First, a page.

Insights on auditory closed-loop stimulation targeting sleep spindles in slow oscillation up-states

Hong Viet V. Ngo, Mitja Seibold, Désirée C. Boche, Matthias Mölle, Jan Born*

*Korrespondierende/r Autor/-in für diese Arbeit
17 Zitate (Scopus)


Background: The consolidation of sleep-dependent memories is mediated by an interplay of cortical slow oscillations (SOs) and thalamo-cortical sleep spindles. Whereas an enhancement of SOs with auditory closed-loop stimulation has been proven highly successful, the feasibility to induce and boost sleep spindles with auditory stimulation remains unknown thus far. New method: Here we tested the possibility to enhance spindle activity during endogenous SOs and thereby to promote memory consolidation. Performing a sleep study in healthy humans, we applied an auditory Spindle stimulation and compared it with an Arrhythmic stimulation and a control condition comprising no stimulation (Sham). Results: With Spindle stimulation we were not able to directly entrain endogenous spindle activity during SO up-states. Instead, both Spindle and Arrhythmic stimulation evoked a resonant SO response accompanied by an increase in spindle power phase-locked to the SO up-state. Assessment of overnight retention of declarative word-pairs revealed no difference between all conditions. Comparison with existing methods: Our Spindle stimulation produced oscillatory evoked responses (i.e., increases in SOs and spindle activity during SO up-states) quite similar to those observed after the auditory closed-loop stimulation of SOs in previous studies, lacking however the beneficial effects on memory retention. Conclusion: Our findings put the endeavour for a selective enhancement of spindle activity via auditory pathways into perspective and reveal central questions with regard to the stimulation efficacy on both an electrophysiological and a neurobehavioral level.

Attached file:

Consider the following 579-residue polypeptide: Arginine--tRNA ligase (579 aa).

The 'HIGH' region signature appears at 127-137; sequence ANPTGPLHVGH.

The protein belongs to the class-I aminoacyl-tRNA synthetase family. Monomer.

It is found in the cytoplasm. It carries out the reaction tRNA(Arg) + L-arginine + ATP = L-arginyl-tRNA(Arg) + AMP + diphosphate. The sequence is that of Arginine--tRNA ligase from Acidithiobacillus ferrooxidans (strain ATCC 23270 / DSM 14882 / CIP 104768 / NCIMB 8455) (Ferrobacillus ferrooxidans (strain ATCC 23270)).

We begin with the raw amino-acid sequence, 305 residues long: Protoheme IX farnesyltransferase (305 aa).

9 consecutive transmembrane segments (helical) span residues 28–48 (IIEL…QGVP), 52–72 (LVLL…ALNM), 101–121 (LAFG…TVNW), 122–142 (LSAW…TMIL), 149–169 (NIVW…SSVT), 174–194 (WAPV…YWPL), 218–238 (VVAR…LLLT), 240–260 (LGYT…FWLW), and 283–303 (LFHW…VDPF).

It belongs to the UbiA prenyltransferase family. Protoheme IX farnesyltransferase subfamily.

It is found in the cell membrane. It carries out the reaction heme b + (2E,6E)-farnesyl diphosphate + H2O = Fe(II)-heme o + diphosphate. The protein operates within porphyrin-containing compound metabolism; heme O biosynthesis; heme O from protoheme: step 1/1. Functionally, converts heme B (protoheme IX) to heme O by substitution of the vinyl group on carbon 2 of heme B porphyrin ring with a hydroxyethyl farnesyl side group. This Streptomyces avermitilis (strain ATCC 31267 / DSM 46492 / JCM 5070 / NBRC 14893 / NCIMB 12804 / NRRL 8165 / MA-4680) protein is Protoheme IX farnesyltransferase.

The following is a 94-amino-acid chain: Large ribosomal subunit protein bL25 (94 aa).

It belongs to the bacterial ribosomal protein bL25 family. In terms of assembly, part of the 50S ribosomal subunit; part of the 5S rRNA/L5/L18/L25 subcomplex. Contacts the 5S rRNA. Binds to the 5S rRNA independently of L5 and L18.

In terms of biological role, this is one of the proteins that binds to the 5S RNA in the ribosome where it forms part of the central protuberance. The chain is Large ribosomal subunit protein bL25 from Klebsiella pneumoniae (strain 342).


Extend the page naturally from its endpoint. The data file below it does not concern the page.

ZeitschriftJournal of Neuroscience Methods
Seiten (von - bis)117-124
PublikationsstatusVeröffentlicht - 15.03.2019

Strategische Forschungsbereiche und Zentren

  • Forschungsschwerpunkt: Gehirn, Hormone, Verhalten - Center for Brain, Behavior and Metabolism (CBBM)


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